Prophecy Productions

I don’t understand why so many playwrights have trouble getting their work produced. If Skip Grisham can get An Evening With My Friends onto a stage, in front of a paying audience, then no script can be too awful to merit a production.

An Evening With My Friends has to be the worst play currently being produced on the planet. In fact, you would be hard-pressed to do worse.

If you set out to write the worst play in the world, you would certainly strive to make the script trite, pretentious, and hopelessly implausible. The dialogue, of course, would be inane, and the “profound” passages would be written in rhyming verse. At least some of the characters would be insulting stereotypes, and any treatment of sex would be smarmy. You’d also want to include a couple of ghastly musical numbers, and you’d want them performed by actors who can’t sing or play their instruments.

An Evening With My Friends has all this and more. It’s about three people who have met by calling 1-900-FRIENDS, a hot line for the lonely. Nancy (Debra Rich) is a call girl. The play begins with her dressed in a skimpy teddy, languidly smoking a cigarette while she paddles the bare buttocks of a client. Karl (Lee Master) is a painter, and Boyd (Paul Byrne) is a homosexual whose only activity seems to be watching TV.

The three have never seen each other–their only contact is on the telephone. So Karl suggests that they meet at a restaurant, but not as themselves. Instead, they will come as the people they would like to be. Nancy decides to come as Natashia, a famous fashion designer. Karl comes as Chef Cookie. (“Perhaps you have eaten some of my cooking,” he says by way of introduction.) Boyd comes as Boris B. Boriski, a sinister spy dressed in the obligatory trench coat and fedora.

If you were the author, where would you take this idiotic premise? In the direction of comedy? Satire? Farce? But you’re trying to create the worst play in the world, so of course you would take it nowhere–which is exactly what Grisham does. Oh, things happen, but they don’t accumulate into a narrative of any kind. Boris offers to serve as Natashia’s agent, which elicits the first dreadful song (“You make me dizzy Mr. Boris with your promises of gold. You make me dizzy Mr. Boris with your stories told. Come on Mr. Boris . . . tell the truth before I grow old.”).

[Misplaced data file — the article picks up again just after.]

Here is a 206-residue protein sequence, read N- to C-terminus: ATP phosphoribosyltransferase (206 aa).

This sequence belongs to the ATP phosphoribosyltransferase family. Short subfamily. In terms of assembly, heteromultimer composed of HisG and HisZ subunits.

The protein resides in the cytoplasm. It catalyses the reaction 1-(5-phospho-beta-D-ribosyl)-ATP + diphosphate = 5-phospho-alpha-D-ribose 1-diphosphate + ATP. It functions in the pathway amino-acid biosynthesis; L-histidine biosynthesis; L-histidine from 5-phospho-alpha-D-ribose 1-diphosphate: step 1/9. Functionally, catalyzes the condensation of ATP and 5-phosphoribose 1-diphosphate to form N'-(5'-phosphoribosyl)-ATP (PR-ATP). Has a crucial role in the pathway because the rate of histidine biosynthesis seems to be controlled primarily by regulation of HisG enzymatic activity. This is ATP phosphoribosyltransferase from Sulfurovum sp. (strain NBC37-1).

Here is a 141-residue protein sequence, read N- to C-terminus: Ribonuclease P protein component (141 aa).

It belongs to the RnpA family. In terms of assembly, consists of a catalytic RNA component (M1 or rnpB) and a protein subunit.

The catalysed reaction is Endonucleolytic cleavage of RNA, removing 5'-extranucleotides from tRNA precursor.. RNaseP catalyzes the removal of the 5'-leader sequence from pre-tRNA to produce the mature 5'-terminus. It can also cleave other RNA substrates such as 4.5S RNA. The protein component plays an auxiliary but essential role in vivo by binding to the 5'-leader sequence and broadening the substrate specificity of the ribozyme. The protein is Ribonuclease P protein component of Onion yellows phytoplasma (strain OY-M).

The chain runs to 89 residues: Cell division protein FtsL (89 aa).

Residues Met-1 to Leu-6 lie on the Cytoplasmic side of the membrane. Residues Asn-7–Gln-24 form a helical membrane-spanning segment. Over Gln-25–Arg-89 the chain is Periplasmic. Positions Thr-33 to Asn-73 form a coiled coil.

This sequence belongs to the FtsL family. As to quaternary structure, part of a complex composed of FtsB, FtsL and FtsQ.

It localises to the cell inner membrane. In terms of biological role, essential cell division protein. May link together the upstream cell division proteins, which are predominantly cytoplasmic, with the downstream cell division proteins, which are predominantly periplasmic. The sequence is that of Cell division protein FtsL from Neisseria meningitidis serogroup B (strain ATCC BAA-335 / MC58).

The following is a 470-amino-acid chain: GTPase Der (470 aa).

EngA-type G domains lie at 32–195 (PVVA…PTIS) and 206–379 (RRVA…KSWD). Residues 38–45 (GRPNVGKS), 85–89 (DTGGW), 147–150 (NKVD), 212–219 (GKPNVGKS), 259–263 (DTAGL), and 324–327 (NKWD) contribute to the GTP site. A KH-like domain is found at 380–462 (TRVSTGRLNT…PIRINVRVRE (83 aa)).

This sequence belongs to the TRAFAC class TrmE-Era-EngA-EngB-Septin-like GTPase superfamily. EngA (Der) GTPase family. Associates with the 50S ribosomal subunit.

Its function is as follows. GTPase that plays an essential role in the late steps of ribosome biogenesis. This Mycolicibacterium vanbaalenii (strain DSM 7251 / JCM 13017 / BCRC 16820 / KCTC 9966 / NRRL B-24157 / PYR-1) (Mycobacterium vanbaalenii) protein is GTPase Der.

Boris dashes off and returns as Boris Boris Boris, a famous journalist who wants to interview Natashia. Karl pretends to be a count. They decide to take a bus trip, during which Boyd dresses up as Bootsie, a transvestite who wears a pink cowgirl outfit covered with little mirrors. In this disguise, he performs another dreadful song.

Then, out of nowhere, comes a dramatic scene in which the bus driver (Chris Kulovitz) is confronted by his pregnant wife (Peggy Queener), who believes he is having an affair with a waitress. This scene has no connection, in tone or content, with anything else in the play.

By this point Grisham has proved he can create the worst play on earth, but he ensures his claim with a surprise ending. Karl reveals that he is actually Karla, a lesbian in love with Nancy. As he confesses this, he breaks into verse: “Now out from cover, it’s clear to discover that yourself is your evil and final surprise. Soon an end to this trickery and lies, causing your timely demise. I rise from my seat, stand firmly on my feet, with hands in crotch I take my leave, if you please.”

So isn’t anything about this production worthwhile? Yes. The stencils Grisham designed for the set are ingenious in their simplicity. Placed on a rotating base and lighted from behind, these stencils provide an attractive background to each abysmal scene.